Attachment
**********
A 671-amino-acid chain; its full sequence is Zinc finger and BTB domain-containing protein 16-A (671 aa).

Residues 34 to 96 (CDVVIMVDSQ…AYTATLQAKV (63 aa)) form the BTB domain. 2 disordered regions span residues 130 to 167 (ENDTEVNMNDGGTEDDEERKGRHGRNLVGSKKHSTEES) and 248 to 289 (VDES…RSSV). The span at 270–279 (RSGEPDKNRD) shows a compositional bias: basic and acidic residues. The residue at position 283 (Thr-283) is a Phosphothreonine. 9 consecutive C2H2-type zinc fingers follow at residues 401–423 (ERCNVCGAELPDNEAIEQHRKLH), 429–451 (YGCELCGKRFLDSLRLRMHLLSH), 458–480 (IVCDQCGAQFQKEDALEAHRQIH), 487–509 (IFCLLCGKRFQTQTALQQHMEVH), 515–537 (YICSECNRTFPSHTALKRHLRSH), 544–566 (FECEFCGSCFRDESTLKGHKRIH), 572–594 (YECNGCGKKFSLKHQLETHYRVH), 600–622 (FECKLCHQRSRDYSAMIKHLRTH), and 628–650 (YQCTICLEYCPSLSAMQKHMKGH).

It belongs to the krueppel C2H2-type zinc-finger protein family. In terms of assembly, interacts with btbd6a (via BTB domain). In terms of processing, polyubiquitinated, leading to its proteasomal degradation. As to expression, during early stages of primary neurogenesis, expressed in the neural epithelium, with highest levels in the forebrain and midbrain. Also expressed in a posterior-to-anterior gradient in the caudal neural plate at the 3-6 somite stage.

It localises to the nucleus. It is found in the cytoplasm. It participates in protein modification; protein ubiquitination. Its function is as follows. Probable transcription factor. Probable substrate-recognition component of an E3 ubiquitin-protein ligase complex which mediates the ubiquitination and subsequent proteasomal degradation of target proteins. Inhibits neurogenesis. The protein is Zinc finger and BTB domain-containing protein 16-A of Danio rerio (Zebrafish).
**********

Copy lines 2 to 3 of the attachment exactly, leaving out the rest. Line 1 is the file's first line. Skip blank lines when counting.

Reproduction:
Residues 34 to 96 (CDVVIMVDSQ…AYTATLQAKV (63 aa)) form the BTB domain. 2 disordered regions span residues 130 to 167 (ENDTEVNMNDGGTEDDEERKGRHGRNLVGSKKHSTEES) and 248 to 289 (VDES…RSSV). The span at 270–279 (RSGEPDKNRD) shows a compositional bias: basic and acidic residues. The residue at position 283 (Thr-283) is a Phosphothreonine. 9 consecutive C2H2-type zinc fingers follow at residues 401–423 (ERCNVCGAELPDNEAIEQHRKLH), 429–451 (YGCELCGKRFLDSLRLRMHLLSH), 458–480 (IVCDQCGAQFQKEDALEAHRQIH), 487–509 (IFCLLCGKRFQTQTALQQHMEVH), 515–537 (YICSECNRTFPSHTALKRHLRSH), 544–566 (FECEFCGSCFRDESTLKGHKRIH), 572–594 (YECNGCGKKFSLKHQLETHYRVH), 600–622 (FECKLCHQRSRDYSAMIKHLRTH), and 628–650 (YQCTICLEYCPSLSAMQKHMKGH).

It belongs to the krueppel C2H2-type zinc-finger protein family. In terms of assembly, interacts with btbd6a (via BTB domain). In terms of processing, polyubiquitinated, leading to its proteasomal degradation. As to expression, during early stages of primary neurogenesis, expressed in the neural epithelium, with highest levels in the forebrain and midbrain. Also expressed in a posterior-to-anterior gradient in the caudal neural plate at the 3-6 somite stage.